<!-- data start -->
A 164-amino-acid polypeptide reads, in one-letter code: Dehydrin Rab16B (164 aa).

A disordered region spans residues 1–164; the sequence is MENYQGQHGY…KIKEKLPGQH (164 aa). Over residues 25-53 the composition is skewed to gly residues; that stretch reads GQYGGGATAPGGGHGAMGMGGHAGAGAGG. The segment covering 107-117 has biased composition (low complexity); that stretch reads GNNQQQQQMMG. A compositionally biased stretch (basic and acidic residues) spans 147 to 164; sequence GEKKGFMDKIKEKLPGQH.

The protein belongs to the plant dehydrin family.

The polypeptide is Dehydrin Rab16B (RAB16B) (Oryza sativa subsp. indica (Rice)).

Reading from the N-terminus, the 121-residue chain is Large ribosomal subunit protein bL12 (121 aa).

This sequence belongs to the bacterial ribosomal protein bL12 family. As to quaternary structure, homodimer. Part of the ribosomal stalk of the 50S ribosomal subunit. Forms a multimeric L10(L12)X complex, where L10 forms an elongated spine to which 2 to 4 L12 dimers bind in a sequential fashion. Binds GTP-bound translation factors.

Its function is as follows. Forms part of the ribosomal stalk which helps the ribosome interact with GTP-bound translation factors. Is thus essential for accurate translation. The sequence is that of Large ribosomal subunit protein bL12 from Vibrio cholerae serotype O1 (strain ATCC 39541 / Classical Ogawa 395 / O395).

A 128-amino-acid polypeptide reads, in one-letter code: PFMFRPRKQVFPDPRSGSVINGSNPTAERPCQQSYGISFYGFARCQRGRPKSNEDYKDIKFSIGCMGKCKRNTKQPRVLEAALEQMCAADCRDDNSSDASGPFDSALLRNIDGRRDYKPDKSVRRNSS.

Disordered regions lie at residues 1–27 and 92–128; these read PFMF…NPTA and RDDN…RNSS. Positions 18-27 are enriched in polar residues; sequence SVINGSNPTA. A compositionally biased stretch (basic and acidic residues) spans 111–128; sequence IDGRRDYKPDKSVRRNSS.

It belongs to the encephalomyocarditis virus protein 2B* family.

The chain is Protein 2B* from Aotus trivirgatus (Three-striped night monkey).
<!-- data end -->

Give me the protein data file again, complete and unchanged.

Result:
A 164-amino-acid polypeptide reads, in one-letter code: Dehydrin Rab16B (164 aa).

A disordered region spans residues 1–164; the sequence is MENYQGQHGY…KIKEKLPGQH (164 aa). Over residues 25-53 the composition is skewed to gly residues; that stretch reads GQYGGGATAPGGGHGAMGMGGHAGAGAGG. The segment covering 107-117 has biased composition (low complexity); that stretch reads GNNQQQQQMMG. A compositionally biased stretch (basic and acidic residues) spans 147 to 164; sequence GEKKGFMDKIKEKLPGQH.

The protein belongs to the plant dehydrin family.

The polypeptide is Dehydrin Rab16B (RAB16B) (Oryza sativa subsp. indica (Rice)).

Reading from the N-terminus, the 121-residue chain is Large ribosomal subunit protein bL12 (121 aa).

This sequence belongs to the bacterial ribosomal protein bL12 family. As to quaternary structure, homodimer. Part of the ribosomal stalk of the 50S ribosomal subunit. Forms a multimeric L10(L12)X complex, where L10 forms an elongated spine to which 2 to 4 L12 dimers bind in a sequential fashion. Binds GTP-bound translation factors.

Its function is as follows. Forms part of the ribosomal stalk which helps the ribosome interact with GTP-bound translation factors. Is thus essential for accurate translation. The sequence is that of Large ribosomal subunit protein bL12 from Vibrio cholerae serotype O1 (strain ATCC 39541 / Classical Ogawa 395 / O395).

A 128-amino-acid polypeptide reads, in one-letter code: PFMFRPRKQVFPDPRSGSVINGSNPTAERPCQQSYGISFYGFARCQRGRPKSNEDYKDIKFSIGCMGKCKRNTKQPRVLEAALEQMCAADCRDDNSSDASGPFDSALLRNIDGRRDYKPDKSVRRNSS.

Disordered regions lie at residues 1–27 and 92–128; these read PFMF…NPTA and RDDN…RNSS. Positions 18-27 are enriched in polar residues; sequence SVINGSNPTA. A compositionally biased stretch (basic and acidic residues) spans 111–128; sequence IDGRRDYKPDKSVRRNSS.

It belongs to the encephalomyocarditis virus protein 2B* family.

The chain is Protein 2B* from Aotus trivirgatus (Three-striped night monkey).